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E. Mason Hopper
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At a Florida hotel, absconding miscreant J. Effingham Bellweather goes slapstick golfing with the house detective's flirtatious wife and an incompetent caddy. Written by
Rod Crawford <firstname.lastname@example.org>
The film makes reference to an invention that was very new in 1930. W.C. Fields' character asks the hotel clerk: "Any telegrams? Cablegrams? Radio? Television?" See more »
When the paper from the pie are interfering with Bellweather's golf swing, the whirring sound of the fan blowing them can be heard clearly on the sound track. See more »
J. Effingham Bellweather:
[to his caddy]
I wouldn't have you with me again as caddy for all the tea in China, all the tea or coffee or chop suey or whatever it is there they have so much of. As I said I'd like to wring your neck. Like to wash it first and then give it a good wring. Give it a ring they'd hear for miles - miles.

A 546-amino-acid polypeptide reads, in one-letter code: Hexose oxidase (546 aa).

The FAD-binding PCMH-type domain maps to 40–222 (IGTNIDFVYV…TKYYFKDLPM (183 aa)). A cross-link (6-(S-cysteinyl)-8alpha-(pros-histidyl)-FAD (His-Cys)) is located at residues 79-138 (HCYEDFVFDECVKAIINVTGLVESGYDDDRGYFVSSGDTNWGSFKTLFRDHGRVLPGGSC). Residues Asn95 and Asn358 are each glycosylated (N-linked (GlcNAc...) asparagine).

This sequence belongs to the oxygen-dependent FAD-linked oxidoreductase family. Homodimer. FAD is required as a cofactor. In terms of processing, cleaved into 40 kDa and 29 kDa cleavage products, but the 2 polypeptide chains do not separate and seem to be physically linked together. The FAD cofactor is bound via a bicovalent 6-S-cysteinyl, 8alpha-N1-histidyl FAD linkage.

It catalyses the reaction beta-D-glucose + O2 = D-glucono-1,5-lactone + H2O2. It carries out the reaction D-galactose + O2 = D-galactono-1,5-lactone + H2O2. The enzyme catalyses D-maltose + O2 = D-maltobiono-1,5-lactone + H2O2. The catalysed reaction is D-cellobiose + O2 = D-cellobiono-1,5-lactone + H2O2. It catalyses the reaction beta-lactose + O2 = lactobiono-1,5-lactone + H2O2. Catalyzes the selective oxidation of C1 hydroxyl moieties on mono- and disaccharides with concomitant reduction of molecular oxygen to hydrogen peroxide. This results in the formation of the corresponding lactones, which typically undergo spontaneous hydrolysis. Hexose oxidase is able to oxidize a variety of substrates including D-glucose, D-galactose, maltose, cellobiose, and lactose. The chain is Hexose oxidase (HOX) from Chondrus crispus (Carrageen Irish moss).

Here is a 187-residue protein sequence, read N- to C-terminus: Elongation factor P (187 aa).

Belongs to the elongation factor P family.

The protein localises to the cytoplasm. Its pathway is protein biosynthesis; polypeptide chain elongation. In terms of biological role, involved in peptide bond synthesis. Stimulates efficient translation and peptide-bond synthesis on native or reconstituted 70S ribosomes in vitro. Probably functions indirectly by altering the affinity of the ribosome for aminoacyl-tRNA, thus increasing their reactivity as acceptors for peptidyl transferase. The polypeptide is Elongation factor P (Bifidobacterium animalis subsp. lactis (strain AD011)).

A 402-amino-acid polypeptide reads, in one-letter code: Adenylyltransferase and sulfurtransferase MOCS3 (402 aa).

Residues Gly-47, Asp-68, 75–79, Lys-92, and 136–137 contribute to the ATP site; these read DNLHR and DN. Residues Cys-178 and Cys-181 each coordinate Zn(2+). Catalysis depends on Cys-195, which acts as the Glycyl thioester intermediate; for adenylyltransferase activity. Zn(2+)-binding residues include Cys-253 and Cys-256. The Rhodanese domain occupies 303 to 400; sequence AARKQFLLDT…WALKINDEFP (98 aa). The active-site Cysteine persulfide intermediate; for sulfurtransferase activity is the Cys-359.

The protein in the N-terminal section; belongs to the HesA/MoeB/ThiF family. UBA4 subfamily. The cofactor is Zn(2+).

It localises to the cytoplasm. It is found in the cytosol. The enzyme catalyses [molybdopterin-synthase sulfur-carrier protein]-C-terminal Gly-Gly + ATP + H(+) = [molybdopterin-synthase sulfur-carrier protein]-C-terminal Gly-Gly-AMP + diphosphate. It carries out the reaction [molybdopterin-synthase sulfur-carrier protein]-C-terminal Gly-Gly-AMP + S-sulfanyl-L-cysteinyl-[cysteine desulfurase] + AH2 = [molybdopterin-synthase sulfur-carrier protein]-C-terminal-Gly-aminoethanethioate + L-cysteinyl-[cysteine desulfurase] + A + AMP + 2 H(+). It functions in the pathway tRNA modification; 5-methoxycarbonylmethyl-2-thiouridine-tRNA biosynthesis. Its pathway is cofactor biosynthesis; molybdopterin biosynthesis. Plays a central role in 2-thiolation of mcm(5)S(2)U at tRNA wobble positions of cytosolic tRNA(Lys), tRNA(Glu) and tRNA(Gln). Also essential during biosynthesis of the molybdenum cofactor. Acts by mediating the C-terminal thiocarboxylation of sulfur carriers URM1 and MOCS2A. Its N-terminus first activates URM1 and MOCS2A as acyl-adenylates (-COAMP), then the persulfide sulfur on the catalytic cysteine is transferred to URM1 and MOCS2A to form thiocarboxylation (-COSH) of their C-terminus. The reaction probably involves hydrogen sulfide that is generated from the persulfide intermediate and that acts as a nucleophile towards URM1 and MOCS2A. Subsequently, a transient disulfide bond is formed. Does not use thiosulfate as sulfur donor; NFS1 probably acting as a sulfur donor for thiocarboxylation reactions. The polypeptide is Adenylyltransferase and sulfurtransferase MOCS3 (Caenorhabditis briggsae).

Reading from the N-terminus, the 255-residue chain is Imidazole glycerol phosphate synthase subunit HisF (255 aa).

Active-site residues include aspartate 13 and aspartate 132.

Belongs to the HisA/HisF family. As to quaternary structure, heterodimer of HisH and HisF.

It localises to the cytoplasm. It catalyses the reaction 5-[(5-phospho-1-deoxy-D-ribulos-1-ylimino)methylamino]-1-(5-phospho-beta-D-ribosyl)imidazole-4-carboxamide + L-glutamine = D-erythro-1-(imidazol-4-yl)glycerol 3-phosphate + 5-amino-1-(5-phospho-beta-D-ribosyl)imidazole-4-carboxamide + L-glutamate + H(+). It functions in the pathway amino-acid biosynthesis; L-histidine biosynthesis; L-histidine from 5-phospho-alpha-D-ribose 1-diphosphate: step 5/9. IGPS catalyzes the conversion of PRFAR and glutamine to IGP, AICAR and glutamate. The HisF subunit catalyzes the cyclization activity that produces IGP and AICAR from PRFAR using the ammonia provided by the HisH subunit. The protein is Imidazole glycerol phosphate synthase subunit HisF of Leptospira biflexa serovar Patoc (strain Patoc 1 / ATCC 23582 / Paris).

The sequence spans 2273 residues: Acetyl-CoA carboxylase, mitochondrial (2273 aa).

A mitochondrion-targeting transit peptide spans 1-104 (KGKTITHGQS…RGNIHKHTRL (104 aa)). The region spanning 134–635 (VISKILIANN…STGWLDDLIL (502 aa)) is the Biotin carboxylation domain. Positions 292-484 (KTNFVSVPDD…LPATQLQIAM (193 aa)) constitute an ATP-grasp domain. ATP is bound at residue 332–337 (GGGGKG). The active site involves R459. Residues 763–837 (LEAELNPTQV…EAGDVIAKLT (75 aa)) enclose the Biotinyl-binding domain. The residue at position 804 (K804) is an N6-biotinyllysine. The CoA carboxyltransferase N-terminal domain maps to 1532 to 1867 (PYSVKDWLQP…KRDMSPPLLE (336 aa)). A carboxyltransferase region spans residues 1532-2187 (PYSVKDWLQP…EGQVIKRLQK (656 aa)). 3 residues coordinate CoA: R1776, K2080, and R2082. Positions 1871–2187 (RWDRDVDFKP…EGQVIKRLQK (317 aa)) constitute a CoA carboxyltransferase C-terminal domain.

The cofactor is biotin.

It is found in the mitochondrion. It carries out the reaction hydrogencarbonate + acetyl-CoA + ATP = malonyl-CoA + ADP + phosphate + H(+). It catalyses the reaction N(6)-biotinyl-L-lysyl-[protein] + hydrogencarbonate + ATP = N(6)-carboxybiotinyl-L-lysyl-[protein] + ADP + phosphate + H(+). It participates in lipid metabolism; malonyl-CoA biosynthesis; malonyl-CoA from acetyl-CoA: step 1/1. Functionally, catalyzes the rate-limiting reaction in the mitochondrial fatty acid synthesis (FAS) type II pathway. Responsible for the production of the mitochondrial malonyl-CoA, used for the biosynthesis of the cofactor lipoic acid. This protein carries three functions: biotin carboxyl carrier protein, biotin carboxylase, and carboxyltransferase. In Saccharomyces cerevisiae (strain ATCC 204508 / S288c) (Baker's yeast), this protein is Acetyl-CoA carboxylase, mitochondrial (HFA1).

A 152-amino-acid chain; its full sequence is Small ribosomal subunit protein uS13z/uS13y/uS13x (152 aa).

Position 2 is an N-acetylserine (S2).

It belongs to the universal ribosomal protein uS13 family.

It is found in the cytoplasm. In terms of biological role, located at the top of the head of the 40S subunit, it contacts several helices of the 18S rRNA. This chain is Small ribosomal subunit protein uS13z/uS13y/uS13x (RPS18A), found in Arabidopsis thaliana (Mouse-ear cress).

See more »
This is an amusing short feature, and it holds up well for its time. You can tell at times that it is from the very early sound era, when they still did not quite have the pacing down, but W.C. Fields makes up for it with his usual skill at both sight gags and dialogue jokes. There have been few comedians as good as Fields was at getting good mileage out of a recurring line of dialogue ("keep your eye on the ball ... "), and here as "The Golf Specialist" he also gets quite a bit out of his peculiar caddie. The result is an entertaining trifle that is light on plot but that has some good laughs.
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